Manufacturer’s Websites: www.avluxint.com www.brodmann.at
Frequency Range: 55 – 20,000 Hz ±3 dB
Acoustical Active 130 Hz – 4.5 dB/oct
Electrical 2.0 kHz – 6 dB/oct
Operational Output: 1.9 Watt for 91 dB/m
Nominal Load: 40 Watt
Music Load: 80 Watt
Nominal Impedance: 8 Ohm
Dimensions (H x W x D): 952 x 202 x 276 mm
Weight: 10 kg
LSA VT-70 Tube Integrated Stereo Amplifier/Headphone Amplifier:
The LSA VT-70 Tube Integrated Stereo Amplifier/Headphone Amplifier is a classic Ultralinear Class AB 35 Watt per channel tube amp, featuring four EL34 tubes (that can be upgraded to 6550s or KT88s) with a pair of 12AU7s and one 12AX7 on the front end. A quick look inside shows that it is a blend of old vs. new with a balance of modern circuit boards and point-to-point wiring, which has the advantage of reducing production costs while maintaining sonic integrity, which is why the VT-70 can be offered at a fraction of the cost of other similar designs.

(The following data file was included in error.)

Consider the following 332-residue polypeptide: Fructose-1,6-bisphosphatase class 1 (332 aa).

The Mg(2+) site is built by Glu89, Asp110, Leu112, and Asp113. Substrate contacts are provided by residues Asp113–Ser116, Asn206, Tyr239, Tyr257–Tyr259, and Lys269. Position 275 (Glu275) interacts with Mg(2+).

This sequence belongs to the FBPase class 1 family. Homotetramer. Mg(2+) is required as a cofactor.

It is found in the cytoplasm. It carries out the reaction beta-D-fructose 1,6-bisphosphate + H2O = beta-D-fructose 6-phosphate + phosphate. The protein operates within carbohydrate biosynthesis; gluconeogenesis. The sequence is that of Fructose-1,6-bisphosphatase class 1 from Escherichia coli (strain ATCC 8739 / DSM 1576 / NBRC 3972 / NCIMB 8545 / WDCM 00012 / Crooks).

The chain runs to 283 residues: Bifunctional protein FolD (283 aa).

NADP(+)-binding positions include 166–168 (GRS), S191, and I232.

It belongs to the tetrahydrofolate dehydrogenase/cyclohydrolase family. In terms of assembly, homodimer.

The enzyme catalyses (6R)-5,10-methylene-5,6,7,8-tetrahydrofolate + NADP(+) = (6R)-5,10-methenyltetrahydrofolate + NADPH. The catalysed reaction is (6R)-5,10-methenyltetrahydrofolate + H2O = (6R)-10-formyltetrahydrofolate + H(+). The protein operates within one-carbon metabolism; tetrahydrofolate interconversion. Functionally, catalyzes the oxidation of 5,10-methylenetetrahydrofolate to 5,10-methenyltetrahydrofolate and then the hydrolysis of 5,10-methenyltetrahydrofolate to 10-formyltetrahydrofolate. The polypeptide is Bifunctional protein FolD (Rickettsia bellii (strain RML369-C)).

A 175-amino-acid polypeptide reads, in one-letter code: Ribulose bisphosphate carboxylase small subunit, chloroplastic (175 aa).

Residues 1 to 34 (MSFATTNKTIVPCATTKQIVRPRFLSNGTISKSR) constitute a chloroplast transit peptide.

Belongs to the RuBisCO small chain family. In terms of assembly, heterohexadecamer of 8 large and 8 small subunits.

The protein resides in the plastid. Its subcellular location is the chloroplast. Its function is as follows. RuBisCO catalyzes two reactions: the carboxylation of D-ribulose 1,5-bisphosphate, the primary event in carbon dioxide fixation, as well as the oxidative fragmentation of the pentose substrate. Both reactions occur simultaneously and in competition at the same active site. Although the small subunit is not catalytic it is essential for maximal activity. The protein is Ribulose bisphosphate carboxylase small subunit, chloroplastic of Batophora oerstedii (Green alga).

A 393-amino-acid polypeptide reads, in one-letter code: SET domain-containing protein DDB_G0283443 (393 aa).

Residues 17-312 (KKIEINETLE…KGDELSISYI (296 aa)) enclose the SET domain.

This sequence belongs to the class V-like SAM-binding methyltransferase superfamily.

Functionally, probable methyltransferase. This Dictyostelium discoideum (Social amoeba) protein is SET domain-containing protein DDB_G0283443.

Appearance-wise it is simply gorgeous, with a piano black chassis, transformer covers, and tube cage, and a brushed aluminum faceplate and knobs, alongside chromed toggle switches, plus dual VU meters set in the center. Secured by banana plug style fasteners, the tube cage is easily removed to reveal ceramic tube sockets and the easily accessible bias adjustments. To make tube rolling a breeze, the VU meters double as bias adjustment meters as well as power meters. The tubes included in my unit were LSA branded so I cannot speak as to their provenance, but swapping out for NOS tubes of your choice can only make a great thing better. Thanks to Frank Iacone, I was able to swap out the EL34s for a set of Gold Lion Genalex KT88s and do this follow-up review.